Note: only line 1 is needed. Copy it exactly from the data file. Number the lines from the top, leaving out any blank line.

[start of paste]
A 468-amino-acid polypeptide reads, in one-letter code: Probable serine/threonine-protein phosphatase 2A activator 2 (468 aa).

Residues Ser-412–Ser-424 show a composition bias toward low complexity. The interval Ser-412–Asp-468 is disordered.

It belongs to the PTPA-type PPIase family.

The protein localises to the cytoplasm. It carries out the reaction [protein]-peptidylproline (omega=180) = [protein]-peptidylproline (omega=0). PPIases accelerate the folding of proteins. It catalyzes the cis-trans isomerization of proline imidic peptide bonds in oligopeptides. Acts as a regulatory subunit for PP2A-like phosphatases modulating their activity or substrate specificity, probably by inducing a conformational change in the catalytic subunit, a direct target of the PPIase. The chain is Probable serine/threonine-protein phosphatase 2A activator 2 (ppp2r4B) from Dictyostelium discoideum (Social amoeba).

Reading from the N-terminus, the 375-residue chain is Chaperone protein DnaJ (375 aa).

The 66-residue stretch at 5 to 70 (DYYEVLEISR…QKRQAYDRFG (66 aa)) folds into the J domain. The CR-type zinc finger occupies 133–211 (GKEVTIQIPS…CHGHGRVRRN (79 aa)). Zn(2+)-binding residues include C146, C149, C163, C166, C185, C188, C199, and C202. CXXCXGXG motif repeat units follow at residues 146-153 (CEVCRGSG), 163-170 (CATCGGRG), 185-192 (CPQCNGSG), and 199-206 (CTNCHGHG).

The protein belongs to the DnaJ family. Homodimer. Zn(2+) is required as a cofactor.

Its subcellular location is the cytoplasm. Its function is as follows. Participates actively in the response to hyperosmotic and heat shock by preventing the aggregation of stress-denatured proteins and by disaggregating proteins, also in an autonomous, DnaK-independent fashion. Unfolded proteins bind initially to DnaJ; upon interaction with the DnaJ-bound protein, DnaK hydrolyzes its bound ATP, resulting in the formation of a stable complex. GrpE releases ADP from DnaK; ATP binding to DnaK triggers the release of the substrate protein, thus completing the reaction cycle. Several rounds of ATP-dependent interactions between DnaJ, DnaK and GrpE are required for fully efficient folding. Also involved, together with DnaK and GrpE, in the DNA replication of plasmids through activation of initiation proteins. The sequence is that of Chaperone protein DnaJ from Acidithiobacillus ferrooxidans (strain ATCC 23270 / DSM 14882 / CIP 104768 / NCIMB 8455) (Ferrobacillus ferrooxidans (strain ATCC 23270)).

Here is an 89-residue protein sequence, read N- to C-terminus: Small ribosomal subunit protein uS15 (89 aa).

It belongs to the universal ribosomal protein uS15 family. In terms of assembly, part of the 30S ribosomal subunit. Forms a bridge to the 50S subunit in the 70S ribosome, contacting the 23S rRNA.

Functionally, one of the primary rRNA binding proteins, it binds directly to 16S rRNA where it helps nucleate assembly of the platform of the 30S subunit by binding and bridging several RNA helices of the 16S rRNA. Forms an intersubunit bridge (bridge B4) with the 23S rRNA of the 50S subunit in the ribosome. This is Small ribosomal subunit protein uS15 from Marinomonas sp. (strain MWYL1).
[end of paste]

A 468-amino-acid polypeptide reads, in one-letter code: Probable serine/threonine-protein phosphatase 2A activator 2 (468 aa).